Georgetown and the Family Islands Regatta, and the end of the fish drought

We stayed on in Georgetown to see the start of the Family Islands Regatta, with our friends, Clark and Michelle on Roam.

We were anchored off our favorite place at Sand Dollar Beach. It is much quieter here in Georgetown now that the Cruisers Regatta is over and the majority of the cruisers have left, back on their way to the US and Canada.

We are seeing more boats coming up from the Caribbean, also on their way to the states. And we are seeing a few boats heading on to the Eastern Caribbean, with plans to stay in Granada, or the ABC islands for hurricane season.

We enjoyed the less crowded atmosphere in GT. The Exuma Market is not nearly as crowded, although cruisers have a tendency to stop and talk where ever they meet, even if in the middle of the narrow aisles in the Exuma Market store.

I found a good source of local rum. Ricardo rum is only $10 at the local grog shop. I picked up a couple more bottles, and was given a couple of cans of orange juice, a small cooler, and a bar towel, as a promotion for Family Regatta. Cool.

I stopped in at Top to Bottom, the local hardware and marine store to pick up some lures and hooks for my fishing.  As I was making my selection a middle age Bahamian guy was picking out fishing weights, talking to himself the entire time. I hazarded a casual glance and he was unnoticing of my presence.

He beat me to the check-out counter, where the young girl was on the phone, chasing a Fed Ex package while she rang up his purchase.

The fisherman was not happy with her lack of attention to his purchase and started giving her a scolding.

“Hey, I don’t have time for your phone talk, mon. Git off the phone, mon and ring me up” the fisherman says.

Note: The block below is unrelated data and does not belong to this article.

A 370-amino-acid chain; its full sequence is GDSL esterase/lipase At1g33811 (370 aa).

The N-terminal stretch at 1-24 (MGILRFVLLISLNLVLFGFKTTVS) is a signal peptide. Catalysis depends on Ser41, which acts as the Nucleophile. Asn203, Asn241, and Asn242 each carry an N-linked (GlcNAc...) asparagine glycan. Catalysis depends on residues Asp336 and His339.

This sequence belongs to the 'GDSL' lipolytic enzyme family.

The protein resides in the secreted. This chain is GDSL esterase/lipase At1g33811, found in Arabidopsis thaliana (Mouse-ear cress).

She ignores him and continues talking to the phone.

“Hey mon, Im a person mon.   I standin right here mon, dont be makin’ phone talk, when a person right here mon” the fisherman protests.

The check-out gal continues to ignore the fisherman. Only to reply with the total she has rung up while on the phone. By now the older woman who manages/owns the store is also at the counter. She says nothing but is observing the fisherman.

The old boy counts out his money, and is short to make his purchase.

This sets off the older gal.”You come in here mon, screaming for help, given us a hard time and you don’t have enough money” she complains.

He starts to take back some of the items, to get the total down to his available funds.

“Shit mon, you come in and cause us all kinds of grief mon, and you don’t have the money”, she says again, as she sucks air through her teeth.

Finally he finishes his purchase and I quietly come up to the counter with my fish hooks and head out of the door. I don’t want any spill-over from the fishermans encounter.

Outside, I stop in the shade, and see the fisherman across the parking lot. He is talking to another man, and they are pouring some rum into a plastic water bottle.

Life in Georgetown, I think to myself.

Georgetown is bustling the day before the races. The Village is full of little stands, mostly bars, and all painted bright colours. There are few open yet, and I dont think we will come ashore when it is packed.

The next day we see the start of the race from afar. The winds have dropped and are slightly SW at only 5-10 knots, so they shorten the race course and it is further away from our anchorage here at Sand Dollar Beach.

Clark and Michelle went over to the start in their dinghy to watch a friend of theirs on one of the boats. Clark got some great shots of that race.

The boats are beautifully painted, bright colours, with huge main sails on a very long boom. They have boards athwart ship, where the crew hike out to offset the heel of the boat. It looks pretty exciting out there.